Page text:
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Choices

Time 0:03:08

Transcript:

I came to Canada and then, I chose to stay. I did not come as an immigrant but I became one. I was successful and happy in my job back home and I loved my family and friends. What possessed me to leave it all behind and stay in Canada?

Not long after I arrived as a graduate student, the situation in Venezuela was rapidly deteriorating. As a single mother I realized that if I wanted to offer my daughter the same opportunities I had growing up, Venezuela was not the place. Choosing to stay was simple. I liked the little bit of Canada I knew. But it was not easy.

I had to reinvent myself. Instead of following the path I had built so far as a university professor, I became a high school teacher. I was very lucky to get a job quickly. It was ironic that I got it not because of all my degrees in science but because I spoke Spanish.

Leaving my family behind was much harder. I grew up in a large extended family. I had summers at my grandparents, numerous family get-togethers, and lots of people who knew me and cared about me. Here we had practically no one. With my choice I was able to provide many educational and material opportunities for my daughter but I felt I was robbing her of the family experience, as I knew it.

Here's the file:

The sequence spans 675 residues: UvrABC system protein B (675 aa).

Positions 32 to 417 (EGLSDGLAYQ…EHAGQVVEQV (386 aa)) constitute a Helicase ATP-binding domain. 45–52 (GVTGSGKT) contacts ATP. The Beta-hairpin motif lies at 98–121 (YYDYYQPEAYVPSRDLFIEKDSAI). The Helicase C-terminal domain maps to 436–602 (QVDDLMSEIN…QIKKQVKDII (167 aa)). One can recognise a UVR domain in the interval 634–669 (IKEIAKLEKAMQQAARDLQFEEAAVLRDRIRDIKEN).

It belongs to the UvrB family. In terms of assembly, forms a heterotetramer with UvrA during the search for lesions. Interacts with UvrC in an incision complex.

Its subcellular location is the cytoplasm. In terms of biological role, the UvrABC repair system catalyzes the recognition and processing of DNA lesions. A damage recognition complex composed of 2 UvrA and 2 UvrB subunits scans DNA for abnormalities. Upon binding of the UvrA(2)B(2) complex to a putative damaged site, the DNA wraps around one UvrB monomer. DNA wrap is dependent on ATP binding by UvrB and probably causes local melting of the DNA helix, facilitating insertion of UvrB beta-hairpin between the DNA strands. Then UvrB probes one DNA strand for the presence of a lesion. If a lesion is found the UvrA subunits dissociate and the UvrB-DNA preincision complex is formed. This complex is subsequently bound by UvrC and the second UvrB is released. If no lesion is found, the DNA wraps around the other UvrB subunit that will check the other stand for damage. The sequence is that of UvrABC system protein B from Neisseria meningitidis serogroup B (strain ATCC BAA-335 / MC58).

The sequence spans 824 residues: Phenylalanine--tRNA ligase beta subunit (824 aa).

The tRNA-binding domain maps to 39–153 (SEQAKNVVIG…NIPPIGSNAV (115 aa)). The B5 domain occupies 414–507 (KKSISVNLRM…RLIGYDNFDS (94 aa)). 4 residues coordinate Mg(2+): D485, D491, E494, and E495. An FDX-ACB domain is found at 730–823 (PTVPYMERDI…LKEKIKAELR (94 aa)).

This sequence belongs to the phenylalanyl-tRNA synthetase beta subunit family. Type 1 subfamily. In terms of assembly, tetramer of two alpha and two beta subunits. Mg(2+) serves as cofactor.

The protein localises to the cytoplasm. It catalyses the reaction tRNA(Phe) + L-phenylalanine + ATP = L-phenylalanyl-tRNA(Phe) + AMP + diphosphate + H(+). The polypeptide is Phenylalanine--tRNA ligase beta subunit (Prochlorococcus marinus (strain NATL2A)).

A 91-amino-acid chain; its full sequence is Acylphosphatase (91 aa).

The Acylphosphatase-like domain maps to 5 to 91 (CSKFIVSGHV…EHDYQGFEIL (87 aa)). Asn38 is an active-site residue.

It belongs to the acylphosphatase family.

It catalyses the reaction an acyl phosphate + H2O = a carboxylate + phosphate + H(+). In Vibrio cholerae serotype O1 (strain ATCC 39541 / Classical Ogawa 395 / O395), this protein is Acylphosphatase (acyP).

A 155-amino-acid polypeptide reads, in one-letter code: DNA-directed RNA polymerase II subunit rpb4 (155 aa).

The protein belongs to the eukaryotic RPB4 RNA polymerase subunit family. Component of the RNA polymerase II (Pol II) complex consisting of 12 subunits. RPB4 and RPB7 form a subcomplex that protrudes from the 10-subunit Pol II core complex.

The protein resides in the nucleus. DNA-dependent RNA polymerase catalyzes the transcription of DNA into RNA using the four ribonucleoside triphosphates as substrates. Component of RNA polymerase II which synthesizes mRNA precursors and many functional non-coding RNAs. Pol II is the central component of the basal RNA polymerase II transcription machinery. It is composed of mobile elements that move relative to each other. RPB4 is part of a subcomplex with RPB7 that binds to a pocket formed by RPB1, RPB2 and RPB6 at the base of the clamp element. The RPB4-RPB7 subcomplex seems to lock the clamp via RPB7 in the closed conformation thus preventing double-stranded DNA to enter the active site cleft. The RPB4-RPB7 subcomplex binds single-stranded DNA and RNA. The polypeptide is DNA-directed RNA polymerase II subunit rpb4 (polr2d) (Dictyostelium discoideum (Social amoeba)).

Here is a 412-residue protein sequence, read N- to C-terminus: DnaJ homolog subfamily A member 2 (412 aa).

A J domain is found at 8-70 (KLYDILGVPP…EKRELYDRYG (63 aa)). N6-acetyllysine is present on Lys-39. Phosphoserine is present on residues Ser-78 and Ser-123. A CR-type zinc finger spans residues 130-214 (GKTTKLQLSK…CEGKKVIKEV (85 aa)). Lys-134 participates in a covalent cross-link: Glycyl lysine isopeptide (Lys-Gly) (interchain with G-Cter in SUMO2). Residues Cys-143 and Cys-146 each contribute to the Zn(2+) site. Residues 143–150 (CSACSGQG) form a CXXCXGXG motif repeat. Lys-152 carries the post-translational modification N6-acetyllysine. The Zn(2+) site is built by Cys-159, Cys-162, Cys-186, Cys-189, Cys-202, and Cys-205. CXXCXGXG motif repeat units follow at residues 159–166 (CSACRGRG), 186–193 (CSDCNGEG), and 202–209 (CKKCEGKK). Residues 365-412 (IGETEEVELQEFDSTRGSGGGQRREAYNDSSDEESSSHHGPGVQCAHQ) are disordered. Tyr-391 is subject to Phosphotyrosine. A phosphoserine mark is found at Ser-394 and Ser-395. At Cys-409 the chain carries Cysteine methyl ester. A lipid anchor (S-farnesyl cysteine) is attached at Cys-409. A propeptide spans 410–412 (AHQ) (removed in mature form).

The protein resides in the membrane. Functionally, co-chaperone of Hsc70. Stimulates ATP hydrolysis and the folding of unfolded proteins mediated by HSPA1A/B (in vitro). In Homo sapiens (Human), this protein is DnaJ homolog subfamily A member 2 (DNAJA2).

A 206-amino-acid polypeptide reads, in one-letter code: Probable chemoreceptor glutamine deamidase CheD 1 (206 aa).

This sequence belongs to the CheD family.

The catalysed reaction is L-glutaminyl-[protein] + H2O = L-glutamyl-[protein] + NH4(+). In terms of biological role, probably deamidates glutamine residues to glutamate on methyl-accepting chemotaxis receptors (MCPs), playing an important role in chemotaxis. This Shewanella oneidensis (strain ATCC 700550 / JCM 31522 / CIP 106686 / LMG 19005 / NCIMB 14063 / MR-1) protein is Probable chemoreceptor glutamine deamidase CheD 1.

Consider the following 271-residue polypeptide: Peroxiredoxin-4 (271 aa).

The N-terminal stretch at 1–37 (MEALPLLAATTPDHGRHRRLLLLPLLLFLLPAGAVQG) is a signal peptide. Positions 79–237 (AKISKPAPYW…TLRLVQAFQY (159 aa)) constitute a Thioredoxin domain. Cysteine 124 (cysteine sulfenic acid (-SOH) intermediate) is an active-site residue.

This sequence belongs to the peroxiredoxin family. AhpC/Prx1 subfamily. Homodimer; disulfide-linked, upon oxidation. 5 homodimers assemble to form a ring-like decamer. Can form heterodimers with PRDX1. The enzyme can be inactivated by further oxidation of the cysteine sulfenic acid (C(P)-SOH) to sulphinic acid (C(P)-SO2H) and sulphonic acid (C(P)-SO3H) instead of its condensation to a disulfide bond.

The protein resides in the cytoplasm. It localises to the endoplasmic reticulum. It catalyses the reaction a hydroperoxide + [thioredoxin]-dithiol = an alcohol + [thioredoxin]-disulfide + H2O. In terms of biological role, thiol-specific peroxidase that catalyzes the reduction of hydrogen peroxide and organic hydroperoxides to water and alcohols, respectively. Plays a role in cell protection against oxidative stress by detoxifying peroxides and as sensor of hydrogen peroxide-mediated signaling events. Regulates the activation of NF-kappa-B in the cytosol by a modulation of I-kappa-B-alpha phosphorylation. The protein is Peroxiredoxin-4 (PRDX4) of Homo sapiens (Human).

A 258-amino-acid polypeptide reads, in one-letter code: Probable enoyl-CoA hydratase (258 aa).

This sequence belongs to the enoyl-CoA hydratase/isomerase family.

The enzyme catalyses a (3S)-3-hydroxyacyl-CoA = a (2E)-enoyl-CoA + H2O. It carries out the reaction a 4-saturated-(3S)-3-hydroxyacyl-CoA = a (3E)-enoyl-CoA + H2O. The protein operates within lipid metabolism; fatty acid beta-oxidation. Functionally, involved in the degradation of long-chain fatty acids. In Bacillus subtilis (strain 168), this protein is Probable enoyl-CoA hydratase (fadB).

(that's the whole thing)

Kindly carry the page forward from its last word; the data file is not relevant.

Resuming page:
As I settled, I discovered so much about other cultures without having to leave the country. I started playing the djembe in an African music group. I went to a hockey game. I had a group of friends from Chile, Mexico, and Colombia. It was so funny sometimes when we couldn’t understand each other’s Spanish from the weird local jargon we each used. This is when I truly got to know what Canada was all about.

Some years passed and I met a Canadian who today is my husband. He can’t speak a word in Spanish and until he met us had no real contact with immigrants. I guess we came as a surprise to him. Everyday is an adventure in cultural misunderstanding. He has become the father my daughter never truly had and our little family has expanded to include his family and friends. Navigating the waters between our two worlds is sometimes funny and some times frustrating. But we are learning a lot from each other and building a great life here, in Canada.

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